The year 1817 brought the deaths of two prominent English women: Jane Austen, in July, and Princess Charlotte, in November. No surer death knell of an age, still rural and feudal, could have sounded, nor could a new era have been so hurriedly, so unexpectedly, ushered in. Jane, after all, was but 42; Charlotte a mere 21. And yet both, in their way, succumbed to the most mundane, most expected, of conditions. Childbirth took Charlotte, after fifty long hours and a small, still born son. Jane, for her part, combined an array of complaints that, separately and in milder doses, she had visited with irony upon a host of her fictional women: faintness and wan looks, lethargy and headache, loss of appetite and recollection. (On Jane they worked without irony, to the death, and their toll on her looks, as her face lost her bloom to black and white blotches, would not do for romance.) Victims of their female condition, at its most pervasive and most ordinary, these two nonetheless brought an age to its close.
For who would rule England now? George III, with all his fifteen legitimate offspring, had now none with an heir to the throne; Charlotte had been one of a kind, and with her died the hope of royal, permissive, continuance. But her agonizing labour almost literally yielded Victoria, for the vacuum created at its close gave rise to such a flurry of jiltings of mistresses and marryings of eligibles and such a rush of pregnancies, among George's until now rather licentious sons, that Victoria's christening table might almost have coldly been furnished with the meats baked for young Charlotte's wake.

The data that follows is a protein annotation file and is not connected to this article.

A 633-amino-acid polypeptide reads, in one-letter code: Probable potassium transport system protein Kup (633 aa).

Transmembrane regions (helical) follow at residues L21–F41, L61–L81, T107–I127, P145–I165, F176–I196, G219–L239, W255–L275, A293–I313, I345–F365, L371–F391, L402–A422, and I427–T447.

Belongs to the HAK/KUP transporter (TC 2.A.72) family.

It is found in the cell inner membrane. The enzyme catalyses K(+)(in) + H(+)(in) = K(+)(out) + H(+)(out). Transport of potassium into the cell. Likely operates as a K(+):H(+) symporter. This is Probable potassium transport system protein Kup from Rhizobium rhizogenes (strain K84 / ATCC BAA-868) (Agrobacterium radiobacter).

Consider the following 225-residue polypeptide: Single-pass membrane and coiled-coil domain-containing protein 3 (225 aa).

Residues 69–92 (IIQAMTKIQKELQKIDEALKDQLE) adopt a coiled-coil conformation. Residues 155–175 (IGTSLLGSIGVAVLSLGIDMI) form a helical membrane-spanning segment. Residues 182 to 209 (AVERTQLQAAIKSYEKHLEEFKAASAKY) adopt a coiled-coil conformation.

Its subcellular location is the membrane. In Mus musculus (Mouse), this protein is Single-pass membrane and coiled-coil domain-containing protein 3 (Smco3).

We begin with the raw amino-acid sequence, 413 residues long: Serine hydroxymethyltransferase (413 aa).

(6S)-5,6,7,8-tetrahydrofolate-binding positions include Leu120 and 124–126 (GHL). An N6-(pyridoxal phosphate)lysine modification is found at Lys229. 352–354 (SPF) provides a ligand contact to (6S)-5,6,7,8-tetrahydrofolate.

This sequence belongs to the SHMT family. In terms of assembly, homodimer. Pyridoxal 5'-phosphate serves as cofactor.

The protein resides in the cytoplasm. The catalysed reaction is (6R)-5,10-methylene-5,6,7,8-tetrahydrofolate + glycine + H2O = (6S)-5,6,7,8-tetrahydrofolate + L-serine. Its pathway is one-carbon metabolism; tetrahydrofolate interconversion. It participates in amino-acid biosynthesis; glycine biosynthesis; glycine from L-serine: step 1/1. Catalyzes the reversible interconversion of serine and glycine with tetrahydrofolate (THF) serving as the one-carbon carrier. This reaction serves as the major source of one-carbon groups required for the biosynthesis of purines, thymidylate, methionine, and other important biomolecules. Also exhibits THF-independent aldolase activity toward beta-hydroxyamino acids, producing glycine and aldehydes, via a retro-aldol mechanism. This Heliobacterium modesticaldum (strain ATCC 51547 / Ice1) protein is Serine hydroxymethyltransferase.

And who would write England now? Jane's tiny round table - placed by the window of her cottage, situated at the turn in the road through Chawton, with green open aspect without and crisp painted wood round within - is larger than two inches square, but not much; and the epigrammatical style of her novels more expansive than daubing on ivory, but not much. What could her offspring possibly be?
Yet, as sovereignty grew constrained and its power contracted, the novel swelled out and its impact expanded: no less did Charlotte's lengthy labour straighten England's rule than Austen's tiny worktop swelled out England's fiction.